In 1946, an American experimental psychologist, Francis Robinson, published a book called Effective Study.  He delineated a method to improve reading comprehension: SQ3R. His goal was to help military personnel become better learners. The abbreviation provides the sequence of steps that readers employ to approach text: Survey, Question, Read, Recite, Review.

Rather than simply passively moving their eyes across a page, active readers become engaged with the text to achieve better understanding. More recently, educators use the term “meta-cognition” to define the process to reflect upon one’s own thinking.  Hence SQ3R supports meta-cognition.  

The reader  surveys the text first, and then poses questions about it while reading (the first R). These include the following: Why am I reading this? What type of reading is this? How is the text structured? What are the topic, main idea, writer’s purpose, tone?  As the reader finds answers to these questions, she annotates the text with words, symbols, or highlights,  finding key ideas and separating them from the details.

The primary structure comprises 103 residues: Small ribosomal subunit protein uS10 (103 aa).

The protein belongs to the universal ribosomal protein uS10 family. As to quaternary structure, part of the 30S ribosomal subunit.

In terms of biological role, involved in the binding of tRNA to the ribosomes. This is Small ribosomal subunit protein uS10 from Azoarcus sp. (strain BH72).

The second R provides the opportunity for the reader to recite, or paraphrase the main ideas, so she can translate and interpret the important concepts into her own framework.  Finally, the third R (Review) provides yet another opportunity for the reader to be sure she has answered all the questions she has posed and truly understands the reading selection.  As the ancient Latin phrases state: Repetitio est mater studiorem  Translation: “Repetition is the mother of learning.”